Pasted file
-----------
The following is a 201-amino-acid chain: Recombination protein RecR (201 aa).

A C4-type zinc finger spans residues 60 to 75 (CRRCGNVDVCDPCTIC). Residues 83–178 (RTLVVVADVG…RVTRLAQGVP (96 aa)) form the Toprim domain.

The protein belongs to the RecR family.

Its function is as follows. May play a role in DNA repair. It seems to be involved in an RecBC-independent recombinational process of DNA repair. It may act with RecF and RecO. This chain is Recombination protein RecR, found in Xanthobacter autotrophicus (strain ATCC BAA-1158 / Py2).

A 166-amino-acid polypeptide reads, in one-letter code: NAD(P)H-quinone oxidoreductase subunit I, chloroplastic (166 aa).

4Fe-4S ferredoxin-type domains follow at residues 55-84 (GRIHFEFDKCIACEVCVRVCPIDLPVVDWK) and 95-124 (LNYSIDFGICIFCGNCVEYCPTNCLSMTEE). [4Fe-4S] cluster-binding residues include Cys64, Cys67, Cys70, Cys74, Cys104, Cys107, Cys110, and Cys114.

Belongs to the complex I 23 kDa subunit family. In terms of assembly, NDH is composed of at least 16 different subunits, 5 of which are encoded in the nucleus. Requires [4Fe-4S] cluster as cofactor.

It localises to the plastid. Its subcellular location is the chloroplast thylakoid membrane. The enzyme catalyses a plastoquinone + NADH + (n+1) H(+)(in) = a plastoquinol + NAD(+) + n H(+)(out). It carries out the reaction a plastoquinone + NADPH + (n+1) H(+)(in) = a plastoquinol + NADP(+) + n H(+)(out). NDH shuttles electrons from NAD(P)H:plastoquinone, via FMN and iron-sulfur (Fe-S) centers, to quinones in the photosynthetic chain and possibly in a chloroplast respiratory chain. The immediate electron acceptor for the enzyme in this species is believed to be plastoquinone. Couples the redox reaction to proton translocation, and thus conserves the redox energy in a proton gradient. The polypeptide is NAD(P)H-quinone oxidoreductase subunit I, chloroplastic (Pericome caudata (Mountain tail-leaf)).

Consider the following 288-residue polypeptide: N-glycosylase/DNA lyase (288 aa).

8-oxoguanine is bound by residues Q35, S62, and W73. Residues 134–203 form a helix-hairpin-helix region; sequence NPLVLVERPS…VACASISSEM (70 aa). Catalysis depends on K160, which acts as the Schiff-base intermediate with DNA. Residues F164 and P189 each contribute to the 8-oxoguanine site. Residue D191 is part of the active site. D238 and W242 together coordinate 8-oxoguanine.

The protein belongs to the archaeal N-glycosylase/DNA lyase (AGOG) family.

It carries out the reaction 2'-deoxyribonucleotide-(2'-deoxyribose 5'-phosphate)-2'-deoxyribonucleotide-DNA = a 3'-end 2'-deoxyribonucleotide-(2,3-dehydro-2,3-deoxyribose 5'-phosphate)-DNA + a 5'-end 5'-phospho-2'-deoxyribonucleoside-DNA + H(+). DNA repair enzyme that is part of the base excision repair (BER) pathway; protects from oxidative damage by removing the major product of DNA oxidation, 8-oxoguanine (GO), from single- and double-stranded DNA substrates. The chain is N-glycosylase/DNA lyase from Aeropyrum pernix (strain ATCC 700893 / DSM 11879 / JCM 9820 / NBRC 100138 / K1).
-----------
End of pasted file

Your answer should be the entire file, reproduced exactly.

The following is a 201-amino-acid chain: Recombination protein RecR (201 aa).

A C4-type zinc finger spans residues 60 to 75 (CRRCGNVDVCDPCTIC). Residues 83–178 (RTLVVVADVG…RVTRLAQGVP (96 aa)) form the Toprim domain.

The protein belongs to the RecR family.

Its function is as follows. May play a role in DNA repair. It seems to be involved in an RecBC-independent recombinational process of DNA repair. It may act with RecF and RecO. This chain is Recombination protein RecR, found in Xanthobacter autotrophicus (strain ATCC BAA-1158 / Py2).

A 166-amino-acid polypeptide reads, in one-letter code: NAD(P)H-quinone oxidoreductase subunit I, chloroplastic (166 aa).

4Fe-4S ferredoxin-type domains follow at residues 55-84 (GRIHFEFDKCIACEVCVRVCPIDLPVVDWK) and 95-124 (LNYSIDFGICIFCGNCVEYCPTNCLSMTEE). [4Fe-4S] cluster-binding residues include Cys64, Cys67, Cys70, Cys74, Cys104, Cys107, Cys110, and Cys114.

Belongs to the complex I 23 kDa subunit family. In terms of assembly, NDH is composed of at least 16 different subunits, 5 of which are encoded in the nucleus. Requires [4Fe-4S] cluster as cofactor.

It localises to the plastid. Its subcellular location is the chloroplast thylakoid membrane. The enzyme catalyses a plastoquinone + NADH + (n+1) H(+)(in) = a plastoquinol + NAD(+) + n H(+)(out). It carries out the reaction a plastoquinone + NADPH + (n+1) H(+)(in) = a plastoquinol + NADP(+) + n H(+)(out). NDH shuttles electrons from NAD(P)H:plastoquinone, via FMN and iron-sulfur (Fe-S) centers, to quinones in the photosynthetic chain and possibly in a chloroplast respiratory chain. The immediate electron acceptor for the enzyme in this species is believed to be plastoquinone. Couples the redox reaction to proton translocation, and thus conserves the redox energy in a proton gradient. The polypeptide is NAD(P)H-quinone oxidoreductase subunit I, chloroplastic (Pericome caudata (Mountain tail-leaf)).

Consider the following 288-residue polypeptide: N-glycosylase/DNA lyase (288 aa).

8-oxoguanine is bound by residues Q35, S62, and W73. Residues 134–203 form a helix-hairpin-helix region; sequence NPLVLVERPS…VACASISSEM (70 aa). Catalysis depends on K160, which acts as the Schiff-base intermediate with DNA. Residues F164 and P189 each contribute to the 8-oxoguanine site. Residue D191 is part of the active site. D238 and W242 together coordinate 8-oxoguanine.

The protein belongs to the archaeal N-glycosylase/DNA lyase (AGOG) family.

It carries out the reaction 2'-deoxyribonucleotide-(2'-deoxyribose 5'-phosphate)-2'-deoxyribonucleotide-DNA = a 3'-end 2'-deoxyribonucleotide-(2,3-dehydro-2,3-deoxyribose 5'-phosphate)-DNA + a 5'-end 5'-phospho-2'-deoxyribonucleoside-DNA + H(+). DNA repair enzyme that is part of the base excision repair (BER) pathway; protects from oxidative damage by removing the major product of DNA oxidation, 8-oxoguanine (GO), from single- and double-stranded DNA substrates. The chain is N-glycosylase/DNA lyase from Aeropyrum pernix (strain ATCC 700893 / DSM 11879 / JCM 9820 / NBRC 100138 / K1).